Bronze medal for van Velthooven in keirin
The man they call Rhino charged onto the Olympic cycling podium today and said he felt the whole of New Zealand pushing him in a desperate final lunge to dead-heat for bronze.
Manawatu's Simon van Velthooven proudly stood beside the remarkable Chris Hoy who broke down in tears accepting his sixth Olympic gold medal in his final Games after a gripping, deafening keirin final at the velodrome.
The 23-year-old, 13 years younger than Great Britain's cycling knight, had an interminable wait of around five minutes before a dead-heat for third with Dutchman Teun Mulder was confirmed and the pair got a bronze each, as the New Zealand and Dutch flags were raised together. Hoy won the six-man final from Germany's Maxmilian Levy, van Velthooven's friend and training partner.
It is the first time in Olympic history that four medals were awarded in a single cycling event.
"The wait wasn't really that long because I backed myself. That final lunge was huge. The whole nation was pushing me in that lunge and I'm just glad I got that medal. It's a big sigh of relief," said van Velthooven, who claimed New Zealand's sixth Olympic cycling medal and first for a sprinter.
He matched the bronze of the men's pursuit team, including his former Palmerston North Boys' High School mate, Jesse Sergent.
"It's a nation medal. In New Zealand it's special, any Olympic sport is backed hugely. All that hard work, everyone that's looked after me, billeted me and fed me. It's just a huge moment for everyone in BikeNZ in track cycling and in our team. I'm lost for words," van Velthooven said.
Van Velthooven stamped his medal credentials in the morning's heats when he was drawn with Hoy and stalked him all the way in a strong opening statement. Then in the semifinals, the New Zealander was in strife, last of the six riders with a lap to go, before looping the field and getting within a whisker of Levy.
Then in the final, Hoy led out and Levy followed, van Velthooven tried to track Hoy up but had to go wide, and Mulder poked through on the inside. Van Velthooven initially punched the air but there was no confirmation. As Hoy raised his flag and accepted the adulation of a roaring full house, van Velthooven did several laps with nothing showing on the big screen. Even with splits down to one-thousandth of a second they couldn't be separated.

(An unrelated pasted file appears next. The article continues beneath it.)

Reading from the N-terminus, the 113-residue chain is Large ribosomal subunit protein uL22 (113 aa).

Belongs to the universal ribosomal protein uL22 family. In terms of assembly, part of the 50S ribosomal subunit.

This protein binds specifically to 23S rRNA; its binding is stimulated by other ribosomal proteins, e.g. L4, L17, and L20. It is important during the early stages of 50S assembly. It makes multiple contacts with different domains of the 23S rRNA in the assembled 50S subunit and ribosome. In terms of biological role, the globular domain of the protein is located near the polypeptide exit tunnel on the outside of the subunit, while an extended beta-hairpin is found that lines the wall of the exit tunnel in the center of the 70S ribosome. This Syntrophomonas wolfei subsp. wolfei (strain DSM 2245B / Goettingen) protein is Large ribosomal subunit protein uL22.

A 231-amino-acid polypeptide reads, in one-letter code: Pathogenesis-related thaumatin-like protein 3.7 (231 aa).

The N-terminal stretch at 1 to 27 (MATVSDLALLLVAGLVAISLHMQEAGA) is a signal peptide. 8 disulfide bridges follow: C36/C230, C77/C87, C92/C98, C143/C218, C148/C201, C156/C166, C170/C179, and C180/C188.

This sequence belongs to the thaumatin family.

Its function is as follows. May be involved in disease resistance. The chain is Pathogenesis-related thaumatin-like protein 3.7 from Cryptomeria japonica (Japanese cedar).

"If Levy wasn't between us in the photo it might have been a different story. That's how close Olympics are and a photo finish isn't enough. I'm glad they handed out two bronzes because I would have hated to get fourth."
When the result was confirmed the dead-heaters embraced. Van Velthooven was mobbed by his sprint team-mates Eddie Dawkins, Ethan Mitchell and Sam Webster, clad in their black and white New Zealand blazers. A beaming van Velthooven waved to the crowd from the podium and offered a cheeky devil horns signal.
"To see [Hoy] to the right of me with a gold medal was quite humbling. Racing as a knight and a crowd favourite and with the whole nation on your shoulders, in my eyes is a hard thing to do.
"To be on the podium with him and Max Levy and Teun Mulder, they're all living legends and last year I was looking up to them thinking 'they're the ones to beat'. To be on par with them is amazing."
The New Zealand track sprint programme is in its infancy but van Velthooven, who initially dreamed of being a road rider before he got too big, made giant strides. He won keirin bronze at the Delhi Commonwealth Games in 2010, then was third across the line in the world championship final in April before being relegated to sixth for interference.
He planned a big celebration in London.
"I'll probably catch up with my parents and family and friends. They've been at Kiwi House drinking it dry so hopefully there's a Moa beer left for me."
For Hoy it was a sixth Olympic gold and ensured Britain matched their Beijing record of seven track titles.
"There have been some really difficult moments and to get through them all, after 16 years, it's just one of the greatest feelings I've ever had," said Hoy, who is expected to retire after the 2014 Commonwealth Games.
It was Hoy's seventh Games medal, which puts him ahead of Tour de France champion Bradley Wiggins on 'gold difference' as Britain's most decorated Olympian.
Wiggins has four Olympic titles to Hoy's six after the Scot won the team sprint event with Philip Hindes and Jason Kenny last Thursday.
With his team sprint and keirin victories, Hoy has retained two of his three Beijing titles but could not defend the third after he was omitted in favour of eventual champion Jason Kenny to represent Britain in the individual sprint.
"I'm in shock. I'm trying to take it all in, but this is surreal. It is what I always wanted - to win gold in front of my home crowd. I can't express the feelings I'm having right now. It's just the most amazing feeling," Hoy added.
"This is the perfect end to my Olympic career. At Sydney (in 2000), I was just over the moon with a silver medal. If I'd have stopped then I would have been a happy boy, but to go on to Athens, Beijing and here, I can't put it into words."
Asked if he would compete in Rio in 2016, Hoy said it was highly unlikely.
"I'm 99.9 per cent sure that I won't be in Rio. Glasgow 2014 (for the Commonwealth Games), if I can keep going that would be the dream ending for me," he said.
The other New Zealander in action on the final night at the velodrome, Jo Kiesanowski, finished seventh in the women's omnium after being 11th overnight. Great Britain's Laura Trott won her second gold, beating the United States' Sarah Hammer and Australia's Annette Edmondson.
-Fairfax NZ and Reuters